Alone we go fast, together we go further: the Partner Map

Every month, new scandals in supply chains appear. One of the major causes of this type of event remains the lack of transparency between the actors of the same chain. However, the notion of collective is more and more advocated and valued in professional networks. Meetings, brainstorming, team building, workshops or seminars punctuate our weeks and the time dedicated to them is impressive. So how can we be as cooperative between actors of the same chain? 

With the increasing complexity of processes and the internationalization of companies, the average number of interlocutors increases exponentially in proportion to the size of the organizations. Ecosystems and production chains follow the same trends. Identifying and knowing your contacts is becoming a real challenge.

To do this, there is stakeholder mapping. This is a very basic exercise, but how to define the right classification criteria? What to do with the collected data? How to value the assessment made? Taking these questions into account, Circulab has created the Partner Map. 

In this second article of the series, we present you the second tool of the Circulab toolbox; the Partner Map. It is built in such a way that it allows you to identify the actors with whom to collaborate and dialogue to reach your objectives.

Stakeholder mapping, more than just a CSR deliverable

According to Borealis, a stakeholder map is “a visual representation of the type of relationship that stakeholders have with an organization or a project”. Often in the form of a two-axis graph, the map often ends up being a sub-part of a deliverable in the context of a CSR mission. But what is the real added value of this work? Beyond the quantifiable, there is a question of quality.

First of all, this analysis brings clarity: it’s about seeing things more clearly! Who is acting where? On what level and at what time? In interaction with whom? To accomplish what task? What about my company? All these questions are answered in the mapping and when things are clear, actions are faster.
Being fast and responsive is a good thing, but it’s also about being efficient. The second advantage of this visual is that it places the notion of responsibility at the center. Knowing and analyzing your contacts allows you to give each person the right importance and the right objectives. To gain efficiency, it is necessary to give power to those who have the most connections in the system. The right person in the right place with the right tools : the subsidiarity principle! This is how the Stoics considered the Cosmos, the world as a whole, the universe. Finally, it is about being inspired by Nature.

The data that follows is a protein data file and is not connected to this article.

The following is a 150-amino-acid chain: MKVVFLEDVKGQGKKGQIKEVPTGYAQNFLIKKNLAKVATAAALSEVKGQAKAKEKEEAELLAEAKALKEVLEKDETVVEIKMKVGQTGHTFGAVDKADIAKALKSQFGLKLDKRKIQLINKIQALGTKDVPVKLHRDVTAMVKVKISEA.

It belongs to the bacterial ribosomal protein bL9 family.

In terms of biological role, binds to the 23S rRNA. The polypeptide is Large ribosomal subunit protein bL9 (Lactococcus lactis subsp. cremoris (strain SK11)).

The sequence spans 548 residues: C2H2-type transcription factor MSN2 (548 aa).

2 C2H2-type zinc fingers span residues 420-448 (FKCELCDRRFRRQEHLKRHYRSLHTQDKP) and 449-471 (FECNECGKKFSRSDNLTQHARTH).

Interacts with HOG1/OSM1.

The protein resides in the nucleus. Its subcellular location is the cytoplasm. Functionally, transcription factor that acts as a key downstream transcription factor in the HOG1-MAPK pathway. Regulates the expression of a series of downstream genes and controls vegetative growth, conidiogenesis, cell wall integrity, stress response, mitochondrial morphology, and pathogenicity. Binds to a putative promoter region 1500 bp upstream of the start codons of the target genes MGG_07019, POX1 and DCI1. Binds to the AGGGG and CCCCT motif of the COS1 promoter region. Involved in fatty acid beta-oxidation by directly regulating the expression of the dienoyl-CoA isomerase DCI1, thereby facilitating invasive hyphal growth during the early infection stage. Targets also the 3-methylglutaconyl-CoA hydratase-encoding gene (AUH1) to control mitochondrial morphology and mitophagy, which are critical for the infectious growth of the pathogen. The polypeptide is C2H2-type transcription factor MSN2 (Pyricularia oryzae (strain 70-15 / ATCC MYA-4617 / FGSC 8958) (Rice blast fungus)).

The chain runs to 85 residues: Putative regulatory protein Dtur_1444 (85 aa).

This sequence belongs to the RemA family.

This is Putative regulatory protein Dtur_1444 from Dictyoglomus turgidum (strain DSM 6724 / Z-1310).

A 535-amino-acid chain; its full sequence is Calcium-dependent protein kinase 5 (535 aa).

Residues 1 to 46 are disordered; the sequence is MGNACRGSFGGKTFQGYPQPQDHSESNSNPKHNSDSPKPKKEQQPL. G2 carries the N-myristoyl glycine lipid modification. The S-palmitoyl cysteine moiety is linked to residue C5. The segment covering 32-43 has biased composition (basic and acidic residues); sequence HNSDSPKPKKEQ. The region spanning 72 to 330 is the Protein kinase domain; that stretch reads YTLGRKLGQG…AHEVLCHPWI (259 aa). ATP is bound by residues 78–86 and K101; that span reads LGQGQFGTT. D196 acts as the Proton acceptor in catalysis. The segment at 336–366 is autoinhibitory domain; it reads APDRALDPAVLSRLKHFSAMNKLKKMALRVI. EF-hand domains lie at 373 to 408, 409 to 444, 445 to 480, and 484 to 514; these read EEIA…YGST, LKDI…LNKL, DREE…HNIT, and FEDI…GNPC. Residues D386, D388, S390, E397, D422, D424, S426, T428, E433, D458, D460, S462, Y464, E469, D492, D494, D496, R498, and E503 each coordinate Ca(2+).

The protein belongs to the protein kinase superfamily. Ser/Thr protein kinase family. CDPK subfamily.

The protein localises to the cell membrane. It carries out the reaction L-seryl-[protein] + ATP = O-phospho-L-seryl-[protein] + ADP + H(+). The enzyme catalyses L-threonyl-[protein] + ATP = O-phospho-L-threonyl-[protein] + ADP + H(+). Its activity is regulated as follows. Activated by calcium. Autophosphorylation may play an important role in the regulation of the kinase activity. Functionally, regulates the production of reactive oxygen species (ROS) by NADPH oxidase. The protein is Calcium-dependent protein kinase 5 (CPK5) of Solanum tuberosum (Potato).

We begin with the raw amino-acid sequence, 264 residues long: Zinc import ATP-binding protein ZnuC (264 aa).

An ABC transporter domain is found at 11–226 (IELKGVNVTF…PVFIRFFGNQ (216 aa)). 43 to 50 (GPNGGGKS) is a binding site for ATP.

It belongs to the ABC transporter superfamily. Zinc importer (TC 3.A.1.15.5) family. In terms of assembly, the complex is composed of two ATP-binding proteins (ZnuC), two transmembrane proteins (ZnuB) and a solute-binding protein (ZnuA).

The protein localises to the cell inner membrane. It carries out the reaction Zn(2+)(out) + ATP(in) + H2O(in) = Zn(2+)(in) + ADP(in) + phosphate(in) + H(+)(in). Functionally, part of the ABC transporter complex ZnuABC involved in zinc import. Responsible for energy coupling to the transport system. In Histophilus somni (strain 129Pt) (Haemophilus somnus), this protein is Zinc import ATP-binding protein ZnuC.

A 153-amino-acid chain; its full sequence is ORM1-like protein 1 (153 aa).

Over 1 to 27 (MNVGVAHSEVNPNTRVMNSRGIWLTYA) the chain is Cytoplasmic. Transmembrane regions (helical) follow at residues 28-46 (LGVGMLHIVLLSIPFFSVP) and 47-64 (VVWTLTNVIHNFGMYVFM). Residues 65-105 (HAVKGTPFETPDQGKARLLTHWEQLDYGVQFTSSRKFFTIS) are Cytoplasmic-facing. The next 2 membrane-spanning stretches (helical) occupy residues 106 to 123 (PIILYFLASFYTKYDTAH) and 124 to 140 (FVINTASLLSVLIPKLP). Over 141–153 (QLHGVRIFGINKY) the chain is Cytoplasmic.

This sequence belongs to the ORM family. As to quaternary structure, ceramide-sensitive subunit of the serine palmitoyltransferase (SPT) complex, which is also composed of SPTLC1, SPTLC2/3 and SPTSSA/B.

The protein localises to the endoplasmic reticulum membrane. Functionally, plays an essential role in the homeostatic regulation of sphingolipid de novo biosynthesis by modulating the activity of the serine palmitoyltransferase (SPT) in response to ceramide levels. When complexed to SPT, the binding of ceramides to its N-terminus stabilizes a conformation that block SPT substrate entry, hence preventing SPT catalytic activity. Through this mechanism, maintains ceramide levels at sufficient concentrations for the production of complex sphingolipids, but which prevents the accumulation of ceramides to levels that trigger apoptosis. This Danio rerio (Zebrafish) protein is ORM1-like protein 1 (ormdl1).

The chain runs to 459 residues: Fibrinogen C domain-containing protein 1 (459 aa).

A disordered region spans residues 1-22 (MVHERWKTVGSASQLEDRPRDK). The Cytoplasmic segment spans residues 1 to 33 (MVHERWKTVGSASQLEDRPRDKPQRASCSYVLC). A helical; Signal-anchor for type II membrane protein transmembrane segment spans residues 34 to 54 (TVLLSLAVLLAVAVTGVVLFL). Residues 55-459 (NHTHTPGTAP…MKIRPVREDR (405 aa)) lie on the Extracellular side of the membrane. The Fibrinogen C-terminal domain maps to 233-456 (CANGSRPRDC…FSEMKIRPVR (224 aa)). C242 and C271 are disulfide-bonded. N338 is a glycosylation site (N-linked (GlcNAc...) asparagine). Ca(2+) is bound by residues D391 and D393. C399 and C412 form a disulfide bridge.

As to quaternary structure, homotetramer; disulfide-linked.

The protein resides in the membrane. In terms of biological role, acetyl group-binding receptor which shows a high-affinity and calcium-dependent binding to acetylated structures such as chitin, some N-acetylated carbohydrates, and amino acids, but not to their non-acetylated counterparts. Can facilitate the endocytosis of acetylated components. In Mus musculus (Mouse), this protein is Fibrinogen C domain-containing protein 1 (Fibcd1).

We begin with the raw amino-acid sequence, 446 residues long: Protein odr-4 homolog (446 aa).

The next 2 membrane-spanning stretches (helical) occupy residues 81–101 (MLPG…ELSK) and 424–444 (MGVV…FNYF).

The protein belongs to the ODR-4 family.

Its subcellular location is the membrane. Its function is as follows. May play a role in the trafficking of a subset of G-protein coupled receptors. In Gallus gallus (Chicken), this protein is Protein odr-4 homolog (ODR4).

Furthermore, this tool meets the demand of many consumers for traceability. “More and more customers want the whole chain to be perfectly traceable, from the paper roll to the individual note” says Dirk Fischer, printing plant systems expert at G+D Currency Technology. This new consumer demand is amplified by issues such as carbon footprint, health assurance, ethics, quality and commitment to the local economy. So you’ll certainly see your cooperative efforts rewarded. 

The Partner Map, what’s the difference? 

The strength of the Partner Map is based on its simplicity of use and clarity. Also, it was built following the principles of the circular economy. It is a tool that allows you to map stakeholders taking into account all stages of the production chain, but also the locality, so that you can be local and inclusive at all stages, and design the right stakeholder engagement strategies.

With the Partner Map, we want you to use systems thinking for stakeholder mapping.  We aim to do 3 things. 

The first thing is to step back to the whole ecosystem, not be too focused on the one organization. Secondly, we want the circular economy not to depend on very long supply chains and not to create what we call “the rebound effect” with material flows traveling around the world just to close a loop. The challenge is to value local loops, this is the principle of circular design. Finally, we want to allow you to rethink the stakeholder theme. And even the word itself: some people confuse shareholding and stakeholders, whereas at Circulab, we want to create a win-win ecosystem. The key is to see everyone as potential partners.

From stakeholders to partners 

As you can see, there is great value in cooperation. If our goal is to develop a better future and fight against the destruction of resources, we must do it together.

Each actor has its own expertise, its own missions and has a role to play in the transformation, we just need to give them the opportunity. It is necessary to make a non-financial gain from these exchanges. Build new relationships through which you bring something, and they bring something back. Michael Porter was right when he defined the notion of “shared value” as value created in three ways: “Companies can create shared value in three ways: by redesigning products and markets, redefining productivity in the value chain, and strengthening local clusters. “

Finally, from the shared knowledge between stakeholders comes respect. Most of the time, with clients, we see people anticipating the wrong behaviors or feelings from another stakeholder, but when we put them in the same room, we get them working together, they see for themselves that they can easily work together and they clearly have an advantage in that.